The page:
The former ethics chief under President Obama slammed the Biden White House Thursday for allowing Hunter Biden to sell his paintings for tens of thousands of dollars without disclosing his buyers’ identities, arguing that the buyers’ anonymity could provide an opportunity for a pay-to-play scheme.
Walter Shaub, head of the Office of Government Ethics from 2013 to 2017, has repeatedly criticized the Biden administration for what he has deemed egregious ethical violations, calling the president’s son’s art-selling deal with the White House the “perfect mechanism for funneling bribes.”
The deal Hunter struck with the White House requires that his buyers’ identities be concealed from him and the public, with his gallery handling all transactions. Nothing is in place, however, to prevent the buyers from identifying themselves to gain favor with the administration.
During an appearance on Law & Crime’s Objections podcast, Shaub doubled down, saying that it was outrageous that the younger Biden is selling paintings for exorbitant prices despite his lack of artistic experience.
His pieces, will which be showcased at upcoming art debuts in Los Angeles and New York City, are priced between $75,000 and $500,000.
“There is simply no way an artist who has never even juried into a community center art fair is going to suddenly show up in New York selling art for half a million a pop,” Shaub said. “Let’s talk about the magnitude of this…That’s $6.5 million going to the president’s son for being the president’s son, not for being an artist and I just think that’s absolutely appalling.”
Shaub said he found it problematic that Hunter Biden tried to piggyback off of his father’s fame to launch his art career. He lamented that because the White House got “involved” with the deal, an ill-advised move, the potential ethical dilemma is now the “public’s problem.”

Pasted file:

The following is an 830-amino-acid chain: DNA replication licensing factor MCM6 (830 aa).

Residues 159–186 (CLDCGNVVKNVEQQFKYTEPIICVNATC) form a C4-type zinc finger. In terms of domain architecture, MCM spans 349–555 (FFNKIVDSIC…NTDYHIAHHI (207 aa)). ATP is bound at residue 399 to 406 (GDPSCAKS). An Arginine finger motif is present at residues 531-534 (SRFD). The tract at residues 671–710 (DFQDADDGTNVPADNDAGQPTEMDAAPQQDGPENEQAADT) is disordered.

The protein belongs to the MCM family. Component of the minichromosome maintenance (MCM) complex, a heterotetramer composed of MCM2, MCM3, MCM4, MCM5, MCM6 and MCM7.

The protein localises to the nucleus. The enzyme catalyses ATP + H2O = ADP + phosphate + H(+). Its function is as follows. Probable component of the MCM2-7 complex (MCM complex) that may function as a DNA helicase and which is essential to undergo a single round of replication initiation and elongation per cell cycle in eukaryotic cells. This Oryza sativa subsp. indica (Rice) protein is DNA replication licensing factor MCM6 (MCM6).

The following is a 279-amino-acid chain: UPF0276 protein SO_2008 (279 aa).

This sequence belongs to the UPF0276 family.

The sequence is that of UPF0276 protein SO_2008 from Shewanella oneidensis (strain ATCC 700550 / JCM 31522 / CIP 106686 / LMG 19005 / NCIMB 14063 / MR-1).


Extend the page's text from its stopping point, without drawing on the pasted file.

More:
Per the agreement between the White House and the Georges Bergès Gallery, first reported by the Washington Post, Hunter Biden would not be privy to who purchases his art work, a mechanism designed to prevent people from using the purchases to gain political favor. However, Shaub noted that such a rule is counter-productive and could have the opposite effect by concealing the buyer’s identities.
“We have no way of monitoring whether people are buying access to the White House,” Shaub told the Post in July.
“If he were a patriot—if he cared about this country—he would not want to tarnish his father’s reputation that way. Now we can’t fault him for not being a patriot. We can’t fault him for not caring enough about his father’s legacy to avoid this,” Shaub noted Thursday. “That’s a personal failing and he doesn’t technically owe us anything because he’s a citizen and not a government official, but then the White House crossed the line and they got involved in this deal and the art seller was theoretically always planning to keep the names secret, but the White House intervened to ask him to keep the names secret.”
Shaub has also attacked the administration for hiring multiple relatives of senior staffers, calling it a “f*** you” to accountability watchdogs.
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